[Sca-cooks] Southern Bar-be-que

chawkswrth at aol.com chawkswrth at aol.com
Thu Nov 6 16:28:08 PST 2008

Down here in the South, we realize that there are as many ways of doing 'Que as there are Cooks, as well as regions and counties. Shoot, here in Birmingham, Alabama, you will find at least a half dozen restaurants, all with good 'Que, but there are huge differences in the Sauce. From Dreamland to Full Moon to Bob Gibson's to Jim n' Nicks, you get a range of Vinegar to Sweet, when it comes to Sauce. 
(Someone hand Baron Jared a towel-he's drooling, I know it)

The basic recipe is you start with the Meat of your Choice, and a Rub. Some folks use the Rub for everything, while some do a different rub for each type of meat. I use different portions of spices for each. That means Pork, Beef or Chicken. 
Pork gets it straight forward, with a little kick, Beef gets one a little lighter designed to enhance the beef flavor, while the chicken gets one really light-almost straight black pepper, with a little bit of rosemary, etc. 

I mix the spices with brown sugar for the Pork, less sugar for the beef, and just a touch of white sugar for the chicken.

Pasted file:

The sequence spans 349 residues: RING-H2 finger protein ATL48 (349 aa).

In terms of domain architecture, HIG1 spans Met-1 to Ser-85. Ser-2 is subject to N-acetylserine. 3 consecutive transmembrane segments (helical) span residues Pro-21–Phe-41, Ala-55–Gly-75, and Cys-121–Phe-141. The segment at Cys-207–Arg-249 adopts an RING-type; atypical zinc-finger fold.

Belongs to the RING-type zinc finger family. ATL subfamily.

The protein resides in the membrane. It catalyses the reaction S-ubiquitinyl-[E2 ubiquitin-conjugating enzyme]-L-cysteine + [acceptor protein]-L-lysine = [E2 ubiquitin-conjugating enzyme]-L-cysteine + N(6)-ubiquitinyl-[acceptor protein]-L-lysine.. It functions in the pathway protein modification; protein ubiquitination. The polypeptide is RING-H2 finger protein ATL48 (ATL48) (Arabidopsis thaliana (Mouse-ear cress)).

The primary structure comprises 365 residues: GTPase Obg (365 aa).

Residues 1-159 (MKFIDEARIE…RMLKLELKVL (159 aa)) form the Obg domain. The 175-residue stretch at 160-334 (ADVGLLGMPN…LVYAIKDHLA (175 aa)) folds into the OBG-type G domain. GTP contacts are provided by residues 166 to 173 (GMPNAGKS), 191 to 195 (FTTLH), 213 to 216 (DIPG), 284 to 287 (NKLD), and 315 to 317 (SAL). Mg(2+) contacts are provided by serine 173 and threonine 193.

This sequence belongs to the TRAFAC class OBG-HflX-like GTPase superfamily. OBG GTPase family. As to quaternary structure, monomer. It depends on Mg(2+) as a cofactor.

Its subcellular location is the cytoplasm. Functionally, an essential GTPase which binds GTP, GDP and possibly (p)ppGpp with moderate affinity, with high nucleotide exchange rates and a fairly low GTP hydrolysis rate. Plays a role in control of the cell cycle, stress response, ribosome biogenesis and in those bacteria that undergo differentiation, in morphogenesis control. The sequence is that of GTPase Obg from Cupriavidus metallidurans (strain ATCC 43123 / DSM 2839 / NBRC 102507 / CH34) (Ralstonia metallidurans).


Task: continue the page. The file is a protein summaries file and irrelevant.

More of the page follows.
spread/rub the meat with the Rub (why do you think they call it rub?)
cover tightly, and set it into the Fridge overnight or longer, if possible. 

Set up your smoker. I use hickory wood chips as my main flavoring wood. I may throw in some apple wood if all I have is chicken or seafood on there. (I have grilled shrimp before, with a garlic lemon butter brushed on while grilling-they cook too fast to marinade) 
I soak the wood for over an hour-I want it good and wet. 
I have an electric smoker-I find it more time and cost effective. 
I fix the bottom, scattering a good layer of chips about on the lava rocks, and not on the element. you want smoke, not fire. 
I place the bowl that has been sprayed with PAM or the spray of your choice (helps with cleanup-trust me!), and then fill it with water. Sometimes, I may throw some rosemary or other fragrant herbs in the water. 
I place the bottom rack, and the met that will take the longest to cook, usually the ribs or a big roast, fat side up. You want all that marvelous fat oozing its way through the meat, tenderizing as it goes....
I then place the top rack, and the faster cooking meats, such as chickens, chops and such. If I do chops, I wrap in bacon, to get the fat to do its job. 
I put the top on, and walk away. 
I check, every hour or so. During the last hour or so, I start basting with sauce. Every 15-30 minutes, I bast. 

There are smoking boxes available for the ovens. I saw Paula Dean use one on her cooking show. I apologize for not having a link for them...

Meat + Spices + Moist Smoke= Good Eating 


Good Luck!


Southern Cook

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